As technologies continue to advance, athletes continue to seek new ways to step up their performance and compete on the next level. There are many different technologies that are now available to help athletes train and monitor their performance in real time and the data collected is invaluable to coaches who can then analyze and help improve performance. One of these technologies is known as virtual reality (VR).
Why Virtual Reality?
When people think of virtual reality, often the first thing that comes to mind is the video game experience. Of course, it is much more than that. Virtual reality can be simply referred to as a simulated three-dimensional environment that one can interact with. Virtual reality has been around for some time; however, it is now being utilized in various domains from healthcare to education, and more recently, for athletic training in sports.
The brain is the most important ‘muscle’ to an athlete as it controls every movement the body makes. As much as an athlete can achieve by training to increase endurance and strength, it does not match the value of being in the game, reacting to real-time circumstances. Virtual reality technologies allow athletes to immerse themselves in a simulation imitating reality and by doing so, they gain a significant advantage in the added level of cognitive training.
The single most important benefit that immersive virtual reality offers is the mental and psychological dimension of training. Athletes can only gain so much by sitting and re-watching recorded games of the past. The different pressures and triggers players are exposed to on the field are not the same when passively watching the game back on screen. When players are able to transport themselves to the field and practice in the exact position they usually would, they can actively engage in a play and make effective progress. By doing so there is much potential for improved decision making, reaction time and mental strength.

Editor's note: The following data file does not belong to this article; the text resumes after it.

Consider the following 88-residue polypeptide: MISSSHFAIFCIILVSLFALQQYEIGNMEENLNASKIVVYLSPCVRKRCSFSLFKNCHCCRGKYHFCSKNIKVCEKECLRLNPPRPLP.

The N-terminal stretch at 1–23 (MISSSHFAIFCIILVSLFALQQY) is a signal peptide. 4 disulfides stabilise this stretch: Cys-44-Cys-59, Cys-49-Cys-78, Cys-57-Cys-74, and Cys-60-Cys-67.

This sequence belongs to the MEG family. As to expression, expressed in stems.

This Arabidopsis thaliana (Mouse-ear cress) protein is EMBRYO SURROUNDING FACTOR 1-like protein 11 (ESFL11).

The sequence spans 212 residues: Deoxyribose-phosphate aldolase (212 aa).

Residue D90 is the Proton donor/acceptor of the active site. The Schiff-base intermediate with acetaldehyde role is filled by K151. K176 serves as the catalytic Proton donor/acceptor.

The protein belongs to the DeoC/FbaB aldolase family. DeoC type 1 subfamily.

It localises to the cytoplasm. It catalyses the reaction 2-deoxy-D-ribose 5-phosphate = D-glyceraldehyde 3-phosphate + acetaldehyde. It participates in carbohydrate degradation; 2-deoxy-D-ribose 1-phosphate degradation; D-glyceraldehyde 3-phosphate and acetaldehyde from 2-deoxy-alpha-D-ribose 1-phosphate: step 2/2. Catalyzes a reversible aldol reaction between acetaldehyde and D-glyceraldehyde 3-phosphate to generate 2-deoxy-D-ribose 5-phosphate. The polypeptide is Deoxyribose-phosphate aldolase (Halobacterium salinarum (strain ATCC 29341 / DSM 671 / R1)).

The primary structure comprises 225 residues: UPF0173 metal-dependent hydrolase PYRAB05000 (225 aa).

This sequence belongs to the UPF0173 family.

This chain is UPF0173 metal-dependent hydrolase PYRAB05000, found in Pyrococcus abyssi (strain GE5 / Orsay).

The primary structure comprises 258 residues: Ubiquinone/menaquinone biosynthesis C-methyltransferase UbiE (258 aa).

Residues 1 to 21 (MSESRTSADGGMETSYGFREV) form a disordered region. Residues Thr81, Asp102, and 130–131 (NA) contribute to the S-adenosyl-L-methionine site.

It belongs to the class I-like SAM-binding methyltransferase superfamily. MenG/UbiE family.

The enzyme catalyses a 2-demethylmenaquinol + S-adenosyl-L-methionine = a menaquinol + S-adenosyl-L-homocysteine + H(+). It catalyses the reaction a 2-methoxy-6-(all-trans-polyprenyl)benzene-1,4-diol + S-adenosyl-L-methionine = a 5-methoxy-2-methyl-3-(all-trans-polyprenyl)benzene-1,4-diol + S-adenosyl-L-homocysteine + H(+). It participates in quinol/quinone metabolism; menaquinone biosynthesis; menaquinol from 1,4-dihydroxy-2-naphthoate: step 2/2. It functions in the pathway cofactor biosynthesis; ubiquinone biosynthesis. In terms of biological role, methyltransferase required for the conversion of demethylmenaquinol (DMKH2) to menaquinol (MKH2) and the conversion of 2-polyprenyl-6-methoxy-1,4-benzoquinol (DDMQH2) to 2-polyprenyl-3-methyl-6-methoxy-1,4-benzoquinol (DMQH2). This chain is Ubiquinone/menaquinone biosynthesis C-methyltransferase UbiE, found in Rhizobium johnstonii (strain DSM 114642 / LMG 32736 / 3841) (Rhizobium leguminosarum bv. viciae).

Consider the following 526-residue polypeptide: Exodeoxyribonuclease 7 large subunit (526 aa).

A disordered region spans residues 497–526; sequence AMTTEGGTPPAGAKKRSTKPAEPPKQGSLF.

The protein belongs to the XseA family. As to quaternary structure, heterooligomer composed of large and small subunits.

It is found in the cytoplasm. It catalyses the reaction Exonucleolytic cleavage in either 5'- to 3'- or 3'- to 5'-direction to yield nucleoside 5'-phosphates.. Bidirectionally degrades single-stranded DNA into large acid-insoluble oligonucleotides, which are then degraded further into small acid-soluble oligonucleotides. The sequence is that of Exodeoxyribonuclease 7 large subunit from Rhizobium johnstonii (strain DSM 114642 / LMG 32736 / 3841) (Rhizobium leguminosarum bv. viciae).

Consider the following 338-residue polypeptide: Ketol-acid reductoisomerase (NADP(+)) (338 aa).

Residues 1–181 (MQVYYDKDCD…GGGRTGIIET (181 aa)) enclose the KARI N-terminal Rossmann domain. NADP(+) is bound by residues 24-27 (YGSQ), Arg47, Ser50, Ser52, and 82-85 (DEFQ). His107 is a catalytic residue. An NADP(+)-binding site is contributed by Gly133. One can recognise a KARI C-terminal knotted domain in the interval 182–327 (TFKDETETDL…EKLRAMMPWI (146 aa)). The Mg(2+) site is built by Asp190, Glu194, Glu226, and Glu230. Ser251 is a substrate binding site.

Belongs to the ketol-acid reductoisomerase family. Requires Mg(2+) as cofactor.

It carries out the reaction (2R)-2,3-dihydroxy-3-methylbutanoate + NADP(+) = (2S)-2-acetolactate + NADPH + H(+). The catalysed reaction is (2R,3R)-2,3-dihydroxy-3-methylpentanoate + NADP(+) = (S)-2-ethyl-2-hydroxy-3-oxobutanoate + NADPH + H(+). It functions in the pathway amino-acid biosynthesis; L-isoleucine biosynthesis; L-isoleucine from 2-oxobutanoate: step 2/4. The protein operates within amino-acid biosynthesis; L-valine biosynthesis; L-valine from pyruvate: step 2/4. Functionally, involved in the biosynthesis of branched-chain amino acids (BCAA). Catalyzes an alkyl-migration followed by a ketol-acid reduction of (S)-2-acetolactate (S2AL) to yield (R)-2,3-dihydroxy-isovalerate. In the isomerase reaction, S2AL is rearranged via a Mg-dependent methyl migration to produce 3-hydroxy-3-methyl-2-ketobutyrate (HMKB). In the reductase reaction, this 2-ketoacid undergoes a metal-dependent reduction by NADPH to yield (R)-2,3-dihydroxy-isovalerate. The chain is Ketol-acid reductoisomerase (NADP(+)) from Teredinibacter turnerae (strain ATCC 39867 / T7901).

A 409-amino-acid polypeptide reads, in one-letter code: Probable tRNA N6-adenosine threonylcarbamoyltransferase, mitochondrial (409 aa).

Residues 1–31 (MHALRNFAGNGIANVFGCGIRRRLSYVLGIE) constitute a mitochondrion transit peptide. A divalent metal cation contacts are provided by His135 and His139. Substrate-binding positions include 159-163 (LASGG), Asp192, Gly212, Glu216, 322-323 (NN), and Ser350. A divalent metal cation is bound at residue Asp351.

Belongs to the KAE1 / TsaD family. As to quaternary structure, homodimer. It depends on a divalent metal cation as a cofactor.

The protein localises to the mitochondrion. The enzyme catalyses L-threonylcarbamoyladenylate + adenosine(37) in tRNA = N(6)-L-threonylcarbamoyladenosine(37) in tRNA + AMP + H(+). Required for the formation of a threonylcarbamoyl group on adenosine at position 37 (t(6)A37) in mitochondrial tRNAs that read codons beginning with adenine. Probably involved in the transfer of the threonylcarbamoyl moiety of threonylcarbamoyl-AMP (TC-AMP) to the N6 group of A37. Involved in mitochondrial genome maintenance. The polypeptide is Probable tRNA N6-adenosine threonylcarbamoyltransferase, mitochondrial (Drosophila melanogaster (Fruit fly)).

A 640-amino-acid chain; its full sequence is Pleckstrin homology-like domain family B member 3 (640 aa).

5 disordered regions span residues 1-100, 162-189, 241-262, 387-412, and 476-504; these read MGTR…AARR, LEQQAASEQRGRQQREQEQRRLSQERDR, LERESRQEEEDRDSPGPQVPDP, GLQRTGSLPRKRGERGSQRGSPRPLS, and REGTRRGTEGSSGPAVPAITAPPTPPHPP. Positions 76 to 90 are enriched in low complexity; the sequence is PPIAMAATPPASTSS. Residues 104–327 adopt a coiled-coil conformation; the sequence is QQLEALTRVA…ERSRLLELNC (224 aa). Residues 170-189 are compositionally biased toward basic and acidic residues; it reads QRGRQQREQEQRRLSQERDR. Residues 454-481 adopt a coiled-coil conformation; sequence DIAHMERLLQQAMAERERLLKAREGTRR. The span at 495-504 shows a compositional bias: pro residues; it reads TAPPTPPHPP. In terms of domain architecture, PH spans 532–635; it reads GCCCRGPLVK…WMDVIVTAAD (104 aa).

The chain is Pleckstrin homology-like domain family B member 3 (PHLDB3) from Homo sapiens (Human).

VR and Baseball
Baseball in one sport where athletes and coaches are beginning to recognize and embrace the potential advantages to virtual reality training. A successful batter must be able to quickly recognize the pitcher’s different motions and instantly react with the bat. Although mechanical aides are often used in training, replicating these exact circumstances is almost impossible outside the real game. With virtual reality, athletes can train with a full view of the baseball diamond and practice as many times as needed facing a more realistic opponent.
VR and Hockey
Hockey is another sport in the process of integrating virtual reality into player training. The term “hockey sense’ is often thrown around when describing a hockey player’s cognitive ability to read the game and respond quickly with accurate. tactical plays. This is a skill that cannot be honed easily outside game practice or for an athlete training individually. Virtual reality training however would be able to simulate these situations, allowing the athlete to focus on improving their reaction time and decision-making skills. With the ability to manipulate a virtual situation in any way, the simulations can also be altered to suit a goal tender versus a defenceman or a forward.
VR and Formula 1 Racing
Not surprisingly, virtual reality is making a huge impact in Formula 1 racing. With virtual reality, teams are able to create realistic driving experiences for drivers without out the cost of burning through a tank of fuel. More importantly, in the risky sport of race-car driving, training through virtual reality allows drivers to avoid the risk of any physical injury. Virtual reality training is being welcomed optimistically in Formula 1 as drivers gain an edge when being able to visualize the track and the experience triggers a reaction similar to in a real race.
Virtual training programs such as Cognilit are a key tool for allowing athletes of various sports to train as if they were in the real game. Cognilit is fully immersive cognitive training program designed to enchance cognitive and visual skills. It was developed using 3D Multiple Object Tracking research which has been shown to improve attention, processing speed, complex movement perception and working memory. These cognitive attributes improve reaction time and decision making accuracy in athletes helping them achieve peak performance.